There is actually a downside to filters - either the pitcher or the inline. They can filter OUT floride and chlorine. Most municipal water systems have small quantities of each. (I will not get involved in the floride debate.) But a tiny bit of chlorine is good to keep stuff from growing in the water. If you FILTER water and let it sit in the white tank, or anywhere else at room temperature overnight or longer - UCK! I generally don't drink campground water - just that the taste differs so much from one camp to another, but when I do, I filter it through a pitcher right before drinkng it.

I've reluctantly stayed in one really nasty campground - neglected and old with bad water lines and poor sewers - and then the police raided a couple of gypsy trailers one night. NO way I drank anything but bottled there. I also moved on as soon as possible.

If you're in any campground that is government (county, state, federal) run or if it's a well run commercial campground - you can bet they take good care of the water. Bad water would put half the campers in the hospital and get the owners sued pronto.

As for batteries, I've gone nearly a week without electricity, but that was in warm enough weather that I could go without the furnace. Even a small generator can recharge batteries.

It's a big temptation to go out and buy a whole lot of stuff when you first get an Airstream. You can save a BUNDLE by waiting until you take two or three trips and are kicking yourself over something you've left behind.

The exceptions you should have on your first trip:
  • matches or campfire lighters
  • food, water, beverages, paper plates, silverware
  • personal insecticide
  • fire starting materials - Kingsford match lite, dry newspapers, etc.
  • toilet paper
  • tooth brushes, toothpaste, soap, washcloths and towels
  • books or e-readers that identify poison oak, poison ivy, poison sumac, ticks, snakes, etc.
  • first aid kit
  • expired credit/debit/gift card, Benedril and Primatine (for anaphalactic shock) * I'm allergic to bee stings - not as seriously as some, but I puffed up semi-impressively last year when I got about a dozen at one strike. To get stingers out, PUSH from the point outward with the corner of a a credit card so that the venom sac gets no pressure, pulling with tweezers or fingernails will squirt more venom into the wound. Primatine and Benedril will help breathing - but a trip to the hospital is still next order of business!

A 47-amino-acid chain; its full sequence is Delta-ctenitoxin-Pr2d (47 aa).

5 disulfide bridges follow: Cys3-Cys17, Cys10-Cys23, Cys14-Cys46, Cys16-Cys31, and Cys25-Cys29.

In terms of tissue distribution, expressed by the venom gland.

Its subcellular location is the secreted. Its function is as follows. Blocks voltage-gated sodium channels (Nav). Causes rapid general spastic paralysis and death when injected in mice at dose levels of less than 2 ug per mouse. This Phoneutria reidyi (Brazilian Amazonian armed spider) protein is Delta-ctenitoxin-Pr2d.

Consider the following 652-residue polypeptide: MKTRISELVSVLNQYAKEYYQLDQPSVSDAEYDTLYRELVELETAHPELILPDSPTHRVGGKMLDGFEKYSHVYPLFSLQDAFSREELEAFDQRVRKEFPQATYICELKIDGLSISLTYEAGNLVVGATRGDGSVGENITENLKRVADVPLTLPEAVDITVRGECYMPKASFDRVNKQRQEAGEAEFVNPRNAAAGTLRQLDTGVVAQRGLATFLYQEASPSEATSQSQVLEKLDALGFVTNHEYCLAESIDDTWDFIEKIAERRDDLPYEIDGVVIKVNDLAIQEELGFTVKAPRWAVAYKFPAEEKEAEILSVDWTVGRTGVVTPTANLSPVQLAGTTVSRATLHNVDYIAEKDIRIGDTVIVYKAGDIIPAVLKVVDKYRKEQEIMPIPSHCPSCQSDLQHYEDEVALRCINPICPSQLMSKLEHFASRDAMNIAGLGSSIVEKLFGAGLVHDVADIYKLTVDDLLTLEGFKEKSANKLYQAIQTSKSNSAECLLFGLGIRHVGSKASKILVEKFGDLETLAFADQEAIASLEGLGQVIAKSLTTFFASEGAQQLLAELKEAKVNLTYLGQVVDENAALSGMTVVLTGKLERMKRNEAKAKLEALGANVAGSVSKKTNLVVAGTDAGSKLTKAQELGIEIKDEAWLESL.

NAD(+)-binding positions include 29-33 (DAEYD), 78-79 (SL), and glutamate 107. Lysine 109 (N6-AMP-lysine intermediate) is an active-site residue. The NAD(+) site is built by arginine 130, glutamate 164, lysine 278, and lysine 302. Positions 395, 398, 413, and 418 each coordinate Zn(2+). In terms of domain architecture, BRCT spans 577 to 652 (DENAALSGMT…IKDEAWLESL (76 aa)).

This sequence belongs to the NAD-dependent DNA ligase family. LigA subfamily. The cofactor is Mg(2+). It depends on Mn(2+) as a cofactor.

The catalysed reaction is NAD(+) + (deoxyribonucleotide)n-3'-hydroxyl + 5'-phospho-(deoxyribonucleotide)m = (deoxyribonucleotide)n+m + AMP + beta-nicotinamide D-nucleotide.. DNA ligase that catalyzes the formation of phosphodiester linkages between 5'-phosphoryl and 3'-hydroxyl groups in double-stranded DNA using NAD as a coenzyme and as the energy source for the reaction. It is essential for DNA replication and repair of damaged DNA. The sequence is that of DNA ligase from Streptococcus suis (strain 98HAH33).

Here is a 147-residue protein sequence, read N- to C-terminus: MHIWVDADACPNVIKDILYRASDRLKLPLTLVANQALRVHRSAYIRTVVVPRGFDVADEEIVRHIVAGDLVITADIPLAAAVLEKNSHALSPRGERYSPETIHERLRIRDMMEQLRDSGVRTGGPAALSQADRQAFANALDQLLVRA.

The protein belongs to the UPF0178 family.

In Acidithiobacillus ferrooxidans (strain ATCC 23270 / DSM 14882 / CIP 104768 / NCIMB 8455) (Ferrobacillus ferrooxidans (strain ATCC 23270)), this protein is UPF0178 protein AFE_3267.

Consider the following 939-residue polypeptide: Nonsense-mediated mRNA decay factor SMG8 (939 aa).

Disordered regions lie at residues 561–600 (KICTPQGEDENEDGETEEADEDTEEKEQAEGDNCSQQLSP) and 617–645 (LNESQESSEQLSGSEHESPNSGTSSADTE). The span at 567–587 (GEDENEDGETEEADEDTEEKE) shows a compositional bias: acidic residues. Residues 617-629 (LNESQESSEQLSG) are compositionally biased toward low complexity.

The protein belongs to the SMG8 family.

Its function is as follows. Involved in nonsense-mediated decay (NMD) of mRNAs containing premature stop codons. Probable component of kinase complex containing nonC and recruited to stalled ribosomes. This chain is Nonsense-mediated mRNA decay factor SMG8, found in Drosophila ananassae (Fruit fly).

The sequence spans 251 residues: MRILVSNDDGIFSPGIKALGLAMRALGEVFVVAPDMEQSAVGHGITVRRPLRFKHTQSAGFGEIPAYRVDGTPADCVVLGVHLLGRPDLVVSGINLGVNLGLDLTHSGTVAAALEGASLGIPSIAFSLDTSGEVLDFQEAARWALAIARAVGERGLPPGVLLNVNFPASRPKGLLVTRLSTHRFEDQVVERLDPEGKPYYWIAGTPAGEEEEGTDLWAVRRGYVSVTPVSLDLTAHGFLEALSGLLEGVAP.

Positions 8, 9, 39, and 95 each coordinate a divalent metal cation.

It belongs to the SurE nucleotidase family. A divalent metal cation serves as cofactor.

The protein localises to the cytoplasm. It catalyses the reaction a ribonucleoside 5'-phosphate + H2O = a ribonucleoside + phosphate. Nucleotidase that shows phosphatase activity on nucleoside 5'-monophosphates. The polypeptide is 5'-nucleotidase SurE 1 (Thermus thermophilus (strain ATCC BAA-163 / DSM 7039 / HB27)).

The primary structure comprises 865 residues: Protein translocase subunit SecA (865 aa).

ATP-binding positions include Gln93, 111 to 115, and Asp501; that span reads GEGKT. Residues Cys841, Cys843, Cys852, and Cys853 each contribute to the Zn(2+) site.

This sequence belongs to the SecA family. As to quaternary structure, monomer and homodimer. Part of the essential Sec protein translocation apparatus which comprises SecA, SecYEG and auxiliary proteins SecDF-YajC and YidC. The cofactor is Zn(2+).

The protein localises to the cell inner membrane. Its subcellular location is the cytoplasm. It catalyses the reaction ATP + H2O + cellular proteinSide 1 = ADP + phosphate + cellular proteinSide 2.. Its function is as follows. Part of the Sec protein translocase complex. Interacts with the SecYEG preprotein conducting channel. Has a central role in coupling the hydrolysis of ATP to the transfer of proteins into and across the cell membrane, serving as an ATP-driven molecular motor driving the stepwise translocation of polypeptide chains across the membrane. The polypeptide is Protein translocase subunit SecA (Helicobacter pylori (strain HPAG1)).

• A credit card or cash, and a map to the nearest WalMart / grocery store.
Happy trails. Paula
Today is a gift, that's why they call it the present.
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Old 05-14-2012, 05:18 AM   #13
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The op asked about campground water not whitewater tank water. I do no drink out of the white tank unless necessary, but do use campground water. Most of the time for drinking we bring water from home or use bottled water. Jim
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Old 05-14-2012, 05:50 AM   #14
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1. Water. As you see, you will get a lot of different ideas. I always drank tank water (after annual sanitizing, etc.) until one day, when LEAVING a fairly remote ccommercial campground after several days, I saw a single, small sign (maybe 6 inches square) that simply said, "Do not drink campground water!" It didn't make me sick, but maybe I'd just happened to drink only for coffee and so it was boiled? Maybe it was contaminated with e.g. mercury or PCBs? Since then, I a.) filter the incoming tank / city-water-hookup water, b.) carry a gallon jug for drinking and tooth brushing, etc. I also carry a small pump filter [MSR Waterworks] that I've used all over the world to purify water from lakes, streams and municipal supplies, and if my drinking jug gets low, then I filter another gallon with the pump filter. I've seen folks with serious gastrointestinal upsets from bad water, and I just don't want to be one of them. I'm gonna' be too busy having fun to be sick, so I take simple precautions. Your choice, and you get to live with the result.

2. Batteries. This will also be a very personal result, and will depend upon how good your "new" batteries are, how much electirity you use for lights and entertainment and water pumping and furnace and vent fans, etc. It will also vary a LOT depending upon the season and elevation (cold weather = more furnace use = faster energy consumption). The only way you will know is to go out and try it. But until you know a lot more than you do now about the subject, you may well be wasting money on a generator. I have one that's propane and gasoline powered. Then, after a couple of seasons of almsot no usage and having to haul around gasoline and a big extension cord, I decided to put a pretty good sized solar system on the trailer's roof, and I literally have never used the generator since, except to run heavy-duty power tools in remote places on my farm. So if I were you, I'd try it all out first, before investing in a gennie. Then, if you need/ want one, you'll know what to buy.

Good luck, and welcome to the Forums!